Lawyer Walter L. Metcalfe of St. Louis, who represents Orthwein, confirmed that a letter was sent to Tagliabue. "I do not want to say what is in it," Metcalfe said. "If the league wants to say anything, ask them."
Reportedly, the letter tells Tagliabue and the 27 other team owners that Orthwein believes he has grounds for a lawsuit against the NFL, if he so chooses, for trying to keep him from moving the Patriots out of New England.
Orthwein reportedly said in the letter that he has no agreement with the league not to move the team and was upset that Tagliabue said Tuesday that there was an agreement.
Orthwein, who favored St. Louis, made it clear that he was upset with the process that awarded the expansion team to Jacksonville, Fla.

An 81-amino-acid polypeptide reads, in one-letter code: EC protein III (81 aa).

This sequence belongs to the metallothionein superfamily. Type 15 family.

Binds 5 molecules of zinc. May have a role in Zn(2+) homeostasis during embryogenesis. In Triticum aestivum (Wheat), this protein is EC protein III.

When St. Louis failed, Orthwein, a St. Louis native who until recently was a prime mover in the city's expansion bid, told reporters he would not move the Patriots and would sell the club, saying he was "sick of football and the NFL."
Orthwein has owned the Patriots since April 1992. He said at the time that he bought the team to gain an inside position in helping St. Louis obtain a team and that if that happened, he would sell the Patriots. Even when St. Louis was bypassed last week, he continued to say he was a seller, and this appears to be the case. Orthwein has hired Goldman Sachs of New York, a top financial investment firm, to sell the team.
The letter also reportedly says the league would be guilty of antitrust violations if it tried to prevent Orthwein from moving the team or from selling to someone who would want to move it.
However, Tagliabue, league president Neil Austrian and several owners insist that the purchase agreement with Orthwein stipulates that 21 owners would have to vote for a Patriots move.